A third method used to achieve hermeticity uses a seam sealing technique, where a lid is brazed to the substrate via localized resistance heating. Conventional packaging techniques for such devices (e.g., seam welding of metallic lids to flat packages or flatpacks) often require labor-intensive manual procedures which do not lend themselves to automated production techniques. It has been especially uneconomical and impractical to provide automated mass production techniques for localized heating to the seal area itself without heating the package and the device contained in the package.
When using solder sealing techniques, the whole assembly is placed into an oven where temperatures must exceed the melting temperature of the solder material to ensure complete solder wetting. For eutectic lead-tin solder, having a melting temperature of 180° C., the module is subjected to temperatures around 220-240° C. for a few minutes. Obviously, solders with higher melting temperatures (e.g., gold-tin alloys) are more likely to induce damage to interface coolant and controlled collapse chip connections (C4) during the sealing process. In addition, high temperature alloys, such as gold-tin alloys, are not cost effective.
Microelectronic circuits incorporating ceramic substrates are often enclosed within an hermetically sealed package or housing that provides support and protection for the circuit. A number of electronic components and interconnecting metallizations are attached to a substrate. The packages are hermetically sealed by a cover or lid over the substrate that surround the chips. The material most commonly used for both the housing or lid is a KovarŪ alloy manufactured by the General Electric Company, with a composition of 53% iron, 29% nickel, and 18% cobalt; an optional gold or nickel plating may be added to prevent corrosion. The lids are welded or soldered to the upper surface of the package, thereby hermetically sealing the packages.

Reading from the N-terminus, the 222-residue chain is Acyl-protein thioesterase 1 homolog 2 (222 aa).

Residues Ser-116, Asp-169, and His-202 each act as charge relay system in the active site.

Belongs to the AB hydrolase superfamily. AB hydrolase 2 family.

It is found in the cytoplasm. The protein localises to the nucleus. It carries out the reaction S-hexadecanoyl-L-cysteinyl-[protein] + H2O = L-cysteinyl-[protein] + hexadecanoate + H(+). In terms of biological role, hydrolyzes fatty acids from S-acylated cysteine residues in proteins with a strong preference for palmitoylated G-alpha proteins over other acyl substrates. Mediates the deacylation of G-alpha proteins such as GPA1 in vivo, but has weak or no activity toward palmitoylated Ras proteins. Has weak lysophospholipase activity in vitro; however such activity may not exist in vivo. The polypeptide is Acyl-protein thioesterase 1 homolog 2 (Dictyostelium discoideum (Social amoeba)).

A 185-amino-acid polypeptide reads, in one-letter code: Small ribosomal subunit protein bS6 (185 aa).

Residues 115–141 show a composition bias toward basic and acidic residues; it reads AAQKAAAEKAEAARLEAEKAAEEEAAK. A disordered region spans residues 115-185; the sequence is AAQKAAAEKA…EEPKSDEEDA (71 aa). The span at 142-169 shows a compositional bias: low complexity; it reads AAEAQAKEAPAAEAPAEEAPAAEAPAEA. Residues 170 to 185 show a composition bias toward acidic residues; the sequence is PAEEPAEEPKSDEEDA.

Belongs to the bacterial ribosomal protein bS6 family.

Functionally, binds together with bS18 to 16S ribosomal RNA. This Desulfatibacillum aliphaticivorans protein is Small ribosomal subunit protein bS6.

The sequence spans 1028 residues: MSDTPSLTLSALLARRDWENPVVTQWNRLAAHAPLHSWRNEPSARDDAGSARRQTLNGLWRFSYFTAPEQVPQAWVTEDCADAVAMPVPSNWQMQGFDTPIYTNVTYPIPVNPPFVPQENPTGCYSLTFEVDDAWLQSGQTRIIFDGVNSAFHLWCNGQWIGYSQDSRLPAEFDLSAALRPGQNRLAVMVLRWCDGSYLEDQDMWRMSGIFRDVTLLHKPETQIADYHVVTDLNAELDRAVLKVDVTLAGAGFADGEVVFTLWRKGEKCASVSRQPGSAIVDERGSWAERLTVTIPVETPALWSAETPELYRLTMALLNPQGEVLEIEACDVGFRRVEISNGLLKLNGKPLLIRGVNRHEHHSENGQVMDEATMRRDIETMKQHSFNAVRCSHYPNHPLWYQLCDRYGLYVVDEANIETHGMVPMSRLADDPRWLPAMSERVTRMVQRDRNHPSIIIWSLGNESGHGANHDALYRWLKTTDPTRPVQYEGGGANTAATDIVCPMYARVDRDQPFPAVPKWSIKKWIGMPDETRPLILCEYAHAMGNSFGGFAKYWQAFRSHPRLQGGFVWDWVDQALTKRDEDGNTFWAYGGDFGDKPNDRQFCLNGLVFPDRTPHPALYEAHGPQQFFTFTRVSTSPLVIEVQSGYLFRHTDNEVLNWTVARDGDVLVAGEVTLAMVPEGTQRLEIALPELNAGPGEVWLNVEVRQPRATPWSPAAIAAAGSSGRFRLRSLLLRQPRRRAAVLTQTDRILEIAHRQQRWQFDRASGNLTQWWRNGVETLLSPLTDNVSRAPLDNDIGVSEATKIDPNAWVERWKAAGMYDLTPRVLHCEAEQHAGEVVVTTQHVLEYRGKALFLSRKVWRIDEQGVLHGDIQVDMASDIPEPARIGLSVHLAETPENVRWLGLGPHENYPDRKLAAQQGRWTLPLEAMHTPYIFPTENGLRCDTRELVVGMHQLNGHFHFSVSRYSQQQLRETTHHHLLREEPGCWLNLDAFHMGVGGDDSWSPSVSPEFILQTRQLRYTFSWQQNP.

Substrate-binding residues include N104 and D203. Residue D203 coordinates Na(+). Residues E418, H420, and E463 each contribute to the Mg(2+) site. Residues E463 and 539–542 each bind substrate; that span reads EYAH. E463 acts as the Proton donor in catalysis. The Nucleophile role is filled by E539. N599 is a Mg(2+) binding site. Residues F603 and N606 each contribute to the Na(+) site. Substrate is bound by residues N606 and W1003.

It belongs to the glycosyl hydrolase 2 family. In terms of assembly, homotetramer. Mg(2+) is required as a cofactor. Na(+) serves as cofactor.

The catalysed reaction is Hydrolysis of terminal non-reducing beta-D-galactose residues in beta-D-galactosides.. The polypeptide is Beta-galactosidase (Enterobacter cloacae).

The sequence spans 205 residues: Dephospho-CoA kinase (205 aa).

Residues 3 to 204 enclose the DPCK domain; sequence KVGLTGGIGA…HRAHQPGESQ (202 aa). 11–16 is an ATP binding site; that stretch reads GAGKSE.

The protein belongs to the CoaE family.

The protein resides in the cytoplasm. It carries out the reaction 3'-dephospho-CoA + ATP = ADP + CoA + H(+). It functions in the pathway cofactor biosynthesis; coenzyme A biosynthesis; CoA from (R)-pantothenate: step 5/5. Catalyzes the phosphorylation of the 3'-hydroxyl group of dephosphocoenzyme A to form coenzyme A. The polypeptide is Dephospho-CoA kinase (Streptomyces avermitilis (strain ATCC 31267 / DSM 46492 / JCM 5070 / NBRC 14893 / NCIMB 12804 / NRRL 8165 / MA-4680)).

Conventional lids are typically formed as simple flat plates, or in "hat-shaped" configurations in which the lid is elevated above the upper edges of the package. The lid cannot be too thin because the lid must be able to withstand substantial loading. Heavy loading is encountered particularly before shipment, when the assembled circuit packages are tested to confirm the hermeticity of the seal. One such test is the helium leak test. During this test, the package is subjected to a significant pressure that can cause the lid to deflect downward toward the interior circuitry which it is designed to protect. An excessive downward deflection can cause shorting, damage to the electrical components, or both and can also induce an excess stress in the weld seals that results in seal failure and reduces the overall rigidity of the structure. The lid is also affected by the stress encountered during thermal cycling of the structure.